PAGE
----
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Back Story: Dan Polsenberg: The Art of the Appellate Lawyer

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Nevada Lawyer magazine recently interviewed Nevada appellate lawyer Dan Polsenberg about his path to becoming a lawyer and his thoughts on appellate practice. Polsenberg, a partner with Lewis and Roca’s appellate practice group, has argued hundreds of cases in a wide variety of areas ranging from tort, tax, constitutional and commercial law. Polsenberg was born in 1957, in Philadelphia, Pennsylvania. His grandmother started guiding him toward law school when he was only four years old. Her ultimate goal was for him to become a Philadelphia politician. Polsenberg wasn’t always dead-set on becoming a lawyer while growing up. In fact, there was a period during which he had aspirations of becoming an oil painter. But, upon entering his teen years, those aspirations were replaced with a renewed interest in becoming a politician, consistent with his grandmother’s vision. With the goal of becoming a politician, he worked for the Senate in Pennsylvania in 1978, as a legislative assistant. Of his experience working in the Pennsylvania Senate, Polsenberg said, “It was all very interesting, but then when I went to law school that completely changed my perspective.” He added, “When I started studying law and seeing what it was, instead of just enacting it, I realized what a beautiful thing the law was and how it can accomplish so much good and without the petty bickering of politics. And, so, I decided after that that I really wanted to be a lawyer.” After graduating in 1982 with his law degree from Boston College, Polsenberg worked for two noted Nevada lawyers: Neil Galatz and Rex Jemison. Of Galatz, Polsenberg said, “He had the fastest, smartest mind I have ever seen.” He said, “I started doing appeals for [Galatz] and I loved it.” After working for Galatz, Polsenberg went to work for Jemison, whom he called the “the greatest Nevada appellate lawyer in history.” When asked for his advice regarding preparation for an oral argument, Polsenberg said that he spends a lot of time trying to figure out what questions the judges will
ask. The questions, he said, are the most important part of an oral argument. “When the judge asks you a question, you have the attention of at least one decision-maker,” he explained. “So, it’s important to address whatever that judge’s concern is, and that is just easier to do if you can anticipate the concerns. You have to be prepared,” he continued. “You have to understand your case, and, you have to understand the consequences of your argument.” Polsenberg also has some advice regarding appellate brief writing. “Being an appellate lawyer is the hard job of sitting down,” he said. “You have to sit and read the cases. You have to sit and write out your arguments and, sometimes you just have to sit and think. I suppose the best advice I would give appellate lawyers is to take the time to think about all the implications of an argument, because that’s what judges have to do when they decide the case.” Polsenberg would encourage those wanting to do appeals to find a way to do them, whether it be pro bono, arguing motions for summary judgment or some other form. “When you get the opportunity to do it, you have to make the most of each opportunity,” he explained. “You have to really devote yourself to developing the arguments, understanding what your position is, understanding what your opponent is after and what the judges are looking for.” When he is not practicing the art of an appellate lawyer, Polsenberg enjoys volunteering at church and teaching Sunday school. And, although he loves being an appellate lawyer, he does look forward to finding some spare time in which to resume his oil painting. MICHAEL SAUNDERS is a senior deputy attorney general with the Nevada Attorney General’s Bureau of Consumer Protection. He represents the public interest in cases involving the rates and services of electric, natural gas, telecommunications and water companies before the Public Utilities Commission of Nevada.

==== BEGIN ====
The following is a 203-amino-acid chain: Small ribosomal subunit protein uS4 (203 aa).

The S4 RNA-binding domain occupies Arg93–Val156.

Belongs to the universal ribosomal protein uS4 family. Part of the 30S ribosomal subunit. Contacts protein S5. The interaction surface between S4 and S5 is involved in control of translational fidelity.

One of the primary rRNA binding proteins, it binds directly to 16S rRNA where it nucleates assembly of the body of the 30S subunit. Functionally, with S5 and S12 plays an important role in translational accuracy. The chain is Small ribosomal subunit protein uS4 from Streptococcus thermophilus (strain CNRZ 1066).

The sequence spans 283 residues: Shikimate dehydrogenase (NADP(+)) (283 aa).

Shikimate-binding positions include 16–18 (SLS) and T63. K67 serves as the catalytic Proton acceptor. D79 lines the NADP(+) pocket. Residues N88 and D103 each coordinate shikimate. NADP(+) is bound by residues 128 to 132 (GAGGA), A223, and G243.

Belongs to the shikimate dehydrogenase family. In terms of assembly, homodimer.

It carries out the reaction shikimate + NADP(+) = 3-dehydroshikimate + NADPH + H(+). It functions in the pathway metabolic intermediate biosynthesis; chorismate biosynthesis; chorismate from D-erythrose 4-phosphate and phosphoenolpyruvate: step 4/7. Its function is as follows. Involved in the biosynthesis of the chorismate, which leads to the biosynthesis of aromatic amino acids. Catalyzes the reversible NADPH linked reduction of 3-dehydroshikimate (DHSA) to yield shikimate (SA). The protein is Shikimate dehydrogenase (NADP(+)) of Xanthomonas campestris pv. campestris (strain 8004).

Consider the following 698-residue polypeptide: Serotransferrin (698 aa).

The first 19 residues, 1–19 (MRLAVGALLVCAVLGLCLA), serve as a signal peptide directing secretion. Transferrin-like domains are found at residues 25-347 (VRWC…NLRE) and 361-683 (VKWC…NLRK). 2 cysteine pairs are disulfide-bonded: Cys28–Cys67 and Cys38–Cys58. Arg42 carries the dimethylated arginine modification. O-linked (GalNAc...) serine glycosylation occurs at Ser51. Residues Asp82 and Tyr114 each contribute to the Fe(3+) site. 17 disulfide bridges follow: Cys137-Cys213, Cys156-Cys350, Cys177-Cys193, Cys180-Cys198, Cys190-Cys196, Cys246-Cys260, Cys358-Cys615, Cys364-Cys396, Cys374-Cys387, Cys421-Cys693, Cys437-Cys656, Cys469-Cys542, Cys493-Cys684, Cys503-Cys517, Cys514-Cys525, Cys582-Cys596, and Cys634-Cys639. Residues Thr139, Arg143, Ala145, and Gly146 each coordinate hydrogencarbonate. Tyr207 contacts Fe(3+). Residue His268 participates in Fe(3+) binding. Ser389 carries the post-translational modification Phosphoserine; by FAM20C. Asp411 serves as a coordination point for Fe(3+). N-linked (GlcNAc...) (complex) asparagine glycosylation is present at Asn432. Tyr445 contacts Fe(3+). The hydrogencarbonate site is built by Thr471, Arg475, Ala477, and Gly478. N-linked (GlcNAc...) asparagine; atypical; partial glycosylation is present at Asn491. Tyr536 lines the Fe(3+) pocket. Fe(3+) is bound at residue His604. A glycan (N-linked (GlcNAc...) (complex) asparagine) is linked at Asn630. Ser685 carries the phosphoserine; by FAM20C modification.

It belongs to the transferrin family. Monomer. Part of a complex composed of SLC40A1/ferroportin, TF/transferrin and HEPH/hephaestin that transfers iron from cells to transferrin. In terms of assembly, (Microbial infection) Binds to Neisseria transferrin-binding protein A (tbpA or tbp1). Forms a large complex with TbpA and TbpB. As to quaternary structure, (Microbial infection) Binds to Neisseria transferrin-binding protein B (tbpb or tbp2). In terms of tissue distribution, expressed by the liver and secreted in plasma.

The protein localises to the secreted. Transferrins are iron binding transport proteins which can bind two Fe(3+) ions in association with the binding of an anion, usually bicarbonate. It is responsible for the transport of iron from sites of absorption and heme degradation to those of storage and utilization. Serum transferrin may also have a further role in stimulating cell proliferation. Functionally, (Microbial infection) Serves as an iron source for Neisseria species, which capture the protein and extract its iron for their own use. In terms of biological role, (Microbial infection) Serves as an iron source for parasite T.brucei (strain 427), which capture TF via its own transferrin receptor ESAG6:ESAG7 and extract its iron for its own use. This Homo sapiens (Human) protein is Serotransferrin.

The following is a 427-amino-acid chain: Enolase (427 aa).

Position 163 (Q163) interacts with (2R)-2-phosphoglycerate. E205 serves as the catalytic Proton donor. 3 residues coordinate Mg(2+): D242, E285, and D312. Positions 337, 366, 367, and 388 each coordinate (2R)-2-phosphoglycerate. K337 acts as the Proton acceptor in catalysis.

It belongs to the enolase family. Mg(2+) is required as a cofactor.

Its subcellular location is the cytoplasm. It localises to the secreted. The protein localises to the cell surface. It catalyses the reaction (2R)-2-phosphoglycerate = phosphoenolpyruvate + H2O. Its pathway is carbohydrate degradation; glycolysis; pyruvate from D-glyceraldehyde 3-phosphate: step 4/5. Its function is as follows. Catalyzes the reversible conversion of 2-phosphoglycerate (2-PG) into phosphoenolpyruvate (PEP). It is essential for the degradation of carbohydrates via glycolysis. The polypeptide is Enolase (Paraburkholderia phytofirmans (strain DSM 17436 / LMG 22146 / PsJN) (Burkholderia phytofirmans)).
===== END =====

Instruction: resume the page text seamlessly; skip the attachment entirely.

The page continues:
Nevada Lawyer August 2013

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